A few events were canceled outright, including the Tour of Switzerland. But most of the races originally planned for March through July have been crammed into the new schedule, somehow, someway.
Many multiday races overlap, most notably two of the Grand Tours, in Spain and Italy. The Giro d’Italia will start on Oct. 3 but not end until Oct. 25. The Vuelta d’Espana will start on Oct. 20, before the Giro ends. As recently as 2008, Alberto Contador won both races in the same year. That will be impossible in 2020.
The Tour de France, which is to be held in September instead of June and July, usually has little major competition for attention. But this year it will be held simultaneously with an important weeklong Italian race, the Tirreno-Adriatico, which has been won in recent years by Tour champions Contador, Vincenzo Nibali and Cadel Evans.
Even some lesser known events from the spring, like the Three Days of Bruges–De Panne, have been squeezed into the schedule in the fall.
The women’s tour, which has far fewer events, has also pushed them back to August through November. And it is even adding an event, a first-ever women’s edition of Paris-Roubaix, the prestigious race in France in April in which riders race over grueling cobblestones.
The crowded men’s lineup means that cyclists will have to pick and choose which events to ride in. As a result, the fields of many events will be weaker than usual. Paris-Roubaix, for example, has been moved to Oct. 25, and will lose any riders racing in either the Giro or Vuelta.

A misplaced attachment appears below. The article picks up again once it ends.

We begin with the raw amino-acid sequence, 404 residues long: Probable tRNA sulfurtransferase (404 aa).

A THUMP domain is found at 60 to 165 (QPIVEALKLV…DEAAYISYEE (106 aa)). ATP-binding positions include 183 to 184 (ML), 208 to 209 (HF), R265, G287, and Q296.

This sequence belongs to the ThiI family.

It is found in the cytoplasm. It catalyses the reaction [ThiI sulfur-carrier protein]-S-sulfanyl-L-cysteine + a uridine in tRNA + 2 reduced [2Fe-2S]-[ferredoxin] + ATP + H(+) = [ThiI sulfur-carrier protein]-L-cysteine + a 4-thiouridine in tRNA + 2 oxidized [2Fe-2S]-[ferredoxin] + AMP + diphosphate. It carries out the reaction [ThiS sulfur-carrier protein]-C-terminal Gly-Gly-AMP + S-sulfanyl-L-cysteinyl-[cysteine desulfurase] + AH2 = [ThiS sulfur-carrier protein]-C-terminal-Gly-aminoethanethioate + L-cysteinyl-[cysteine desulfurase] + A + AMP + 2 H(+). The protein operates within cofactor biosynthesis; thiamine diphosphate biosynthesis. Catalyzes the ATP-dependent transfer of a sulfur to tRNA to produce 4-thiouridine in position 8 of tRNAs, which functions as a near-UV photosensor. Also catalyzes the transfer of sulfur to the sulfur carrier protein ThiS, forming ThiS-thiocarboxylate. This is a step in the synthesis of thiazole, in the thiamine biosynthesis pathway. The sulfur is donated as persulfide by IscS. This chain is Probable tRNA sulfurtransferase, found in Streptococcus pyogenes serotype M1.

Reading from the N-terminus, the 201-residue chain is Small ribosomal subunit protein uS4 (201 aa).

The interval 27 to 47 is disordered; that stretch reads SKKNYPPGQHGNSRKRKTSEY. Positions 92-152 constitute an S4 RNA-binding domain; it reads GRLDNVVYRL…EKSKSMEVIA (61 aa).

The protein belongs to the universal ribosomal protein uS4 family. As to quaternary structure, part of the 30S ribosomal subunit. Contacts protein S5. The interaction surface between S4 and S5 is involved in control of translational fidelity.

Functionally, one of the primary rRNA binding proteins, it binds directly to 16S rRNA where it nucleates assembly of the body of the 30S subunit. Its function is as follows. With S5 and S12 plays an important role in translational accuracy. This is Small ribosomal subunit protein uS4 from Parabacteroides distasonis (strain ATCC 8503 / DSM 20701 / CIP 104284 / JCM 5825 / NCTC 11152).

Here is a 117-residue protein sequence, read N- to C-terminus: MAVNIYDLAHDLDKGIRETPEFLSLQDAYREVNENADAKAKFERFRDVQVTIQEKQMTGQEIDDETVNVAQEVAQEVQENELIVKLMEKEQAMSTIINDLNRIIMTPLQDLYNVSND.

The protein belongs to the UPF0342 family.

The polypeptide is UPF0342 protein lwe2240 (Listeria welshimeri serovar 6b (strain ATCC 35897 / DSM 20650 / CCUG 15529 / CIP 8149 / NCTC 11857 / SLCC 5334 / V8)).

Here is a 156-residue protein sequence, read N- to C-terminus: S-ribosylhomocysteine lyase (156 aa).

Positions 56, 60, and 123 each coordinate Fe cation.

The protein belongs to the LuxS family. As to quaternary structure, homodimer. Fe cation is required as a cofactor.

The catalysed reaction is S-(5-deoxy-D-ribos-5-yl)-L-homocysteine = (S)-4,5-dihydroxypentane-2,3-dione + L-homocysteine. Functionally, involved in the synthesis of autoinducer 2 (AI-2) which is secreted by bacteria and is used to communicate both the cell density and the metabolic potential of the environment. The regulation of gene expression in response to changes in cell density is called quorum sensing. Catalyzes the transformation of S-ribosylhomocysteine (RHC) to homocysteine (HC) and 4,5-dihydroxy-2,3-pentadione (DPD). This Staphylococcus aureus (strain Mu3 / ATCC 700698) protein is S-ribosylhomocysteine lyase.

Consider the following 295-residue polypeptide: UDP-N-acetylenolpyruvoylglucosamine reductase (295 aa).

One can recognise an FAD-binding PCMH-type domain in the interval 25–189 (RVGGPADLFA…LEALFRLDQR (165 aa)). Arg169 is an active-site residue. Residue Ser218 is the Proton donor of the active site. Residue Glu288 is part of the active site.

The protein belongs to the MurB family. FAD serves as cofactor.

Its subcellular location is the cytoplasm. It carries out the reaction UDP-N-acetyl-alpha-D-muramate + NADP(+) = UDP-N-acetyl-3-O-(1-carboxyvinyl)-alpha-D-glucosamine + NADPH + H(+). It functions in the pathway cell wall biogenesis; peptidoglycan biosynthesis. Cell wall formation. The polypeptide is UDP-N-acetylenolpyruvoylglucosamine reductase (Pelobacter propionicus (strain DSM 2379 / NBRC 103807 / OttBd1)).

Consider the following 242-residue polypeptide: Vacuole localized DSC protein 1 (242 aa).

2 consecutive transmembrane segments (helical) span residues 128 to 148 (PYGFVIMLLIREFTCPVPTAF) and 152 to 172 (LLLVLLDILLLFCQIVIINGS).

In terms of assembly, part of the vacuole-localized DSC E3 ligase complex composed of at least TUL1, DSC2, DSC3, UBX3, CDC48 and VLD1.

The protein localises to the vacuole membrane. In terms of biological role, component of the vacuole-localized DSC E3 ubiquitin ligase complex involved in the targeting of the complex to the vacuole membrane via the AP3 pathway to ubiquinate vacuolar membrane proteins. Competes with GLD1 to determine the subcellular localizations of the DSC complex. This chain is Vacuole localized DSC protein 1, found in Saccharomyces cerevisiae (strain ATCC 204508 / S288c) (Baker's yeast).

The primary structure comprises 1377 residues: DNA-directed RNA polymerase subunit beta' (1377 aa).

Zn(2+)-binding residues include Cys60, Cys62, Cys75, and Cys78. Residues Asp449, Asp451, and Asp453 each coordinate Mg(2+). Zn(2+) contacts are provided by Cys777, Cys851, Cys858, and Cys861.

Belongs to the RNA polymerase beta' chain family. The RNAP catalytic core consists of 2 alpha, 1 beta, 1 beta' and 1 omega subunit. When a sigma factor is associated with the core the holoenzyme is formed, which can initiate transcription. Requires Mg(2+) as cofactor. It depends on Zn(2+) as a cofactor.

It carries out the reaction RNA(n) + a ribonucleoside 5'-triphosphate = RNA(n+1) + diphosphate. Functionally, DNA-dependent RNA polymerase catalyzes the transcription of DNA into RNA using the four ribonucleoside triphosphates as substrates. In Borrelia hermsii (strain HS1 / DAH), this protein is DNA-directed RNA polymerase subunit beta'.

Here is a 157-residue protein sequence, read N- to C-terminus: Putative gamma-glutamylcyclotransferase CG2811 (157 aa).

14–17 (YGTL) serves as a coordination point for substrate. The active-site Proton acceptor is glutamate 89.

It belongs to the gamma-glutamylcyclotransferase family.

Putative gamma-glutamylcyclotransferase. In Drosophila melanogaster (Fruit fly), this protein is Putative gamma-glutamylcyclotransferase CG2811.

There’s a risk of fan fatigue, too, as cycling enthusiasts accustomed to a big race every week or two may feel overwhelmed by the deluge of events, some of them on the same day.
It’s an issue many individual sports may soon face when things resume — whether to get in as many events as possible, potentially diluting their quality and overwhelming fans, or be more selective and potentially lose revenue.
Heavyweight Bout … in a Roman Amphitheater?
Heavyweight champ Anthony Joshua was supposed to defend his belt against Kubrat Pulev of Bulgaria in London on June 20. But the coronavirus caused the bout to be postponed. (The two men had also been supposed to meet in 2017, but the fight was called off because of an injury to Pulev.)
The fighters are now eager to finally square off in August or September, but social distancing regulations in Britain could make that difficult. So their managers are looking elsewhere, and thinking creatively.
One possibility for a solution to this most modern of problems is a return to the past. The year A.D. 96 to be precise.
The fight may be held in the Pula Arena, a Roman amphitheater in Croatia, said Pulev’s manager, Ivaylo Gotsev.
The arena has been the host of numerous big events over the last couple of millenniums, notably gladiator fights and wild animal combat. After restoration in the 1930s, it has been mostly used for concerts.
Joshua brings a record of 23-1 into the bout. (He is 0-0 in gladiatorial combat.)
Formiga, the venerable Brazilian midfielder, is 42, so you might expect her career to be winding down. But on Thursday, she signed a contract extension through 2021 with her club team, Paris-St. Germain. In a way, the virus is the reason.
Formiga had been holding off retirement in part because she wants to play in one more Olympics. She has played in every Games since women’s soccer was added to the menu in 1996, winning two silver medals, as well as in the last seven women’s World Cups, a record.
She has spoken of wanting to play in a seventh Olympics, and with the Games pushed to 2021, now her club career will extend another year as well.
“After a game, my recovery time is longer,” she said last year. “Before it was like this” — she snapped her fingers — “and now it can take 40 to 70 hours” to recover.
Formiga means “Ant,” a nickname bestowed on her for her busyness and hustle. She will now be hustling at age 43.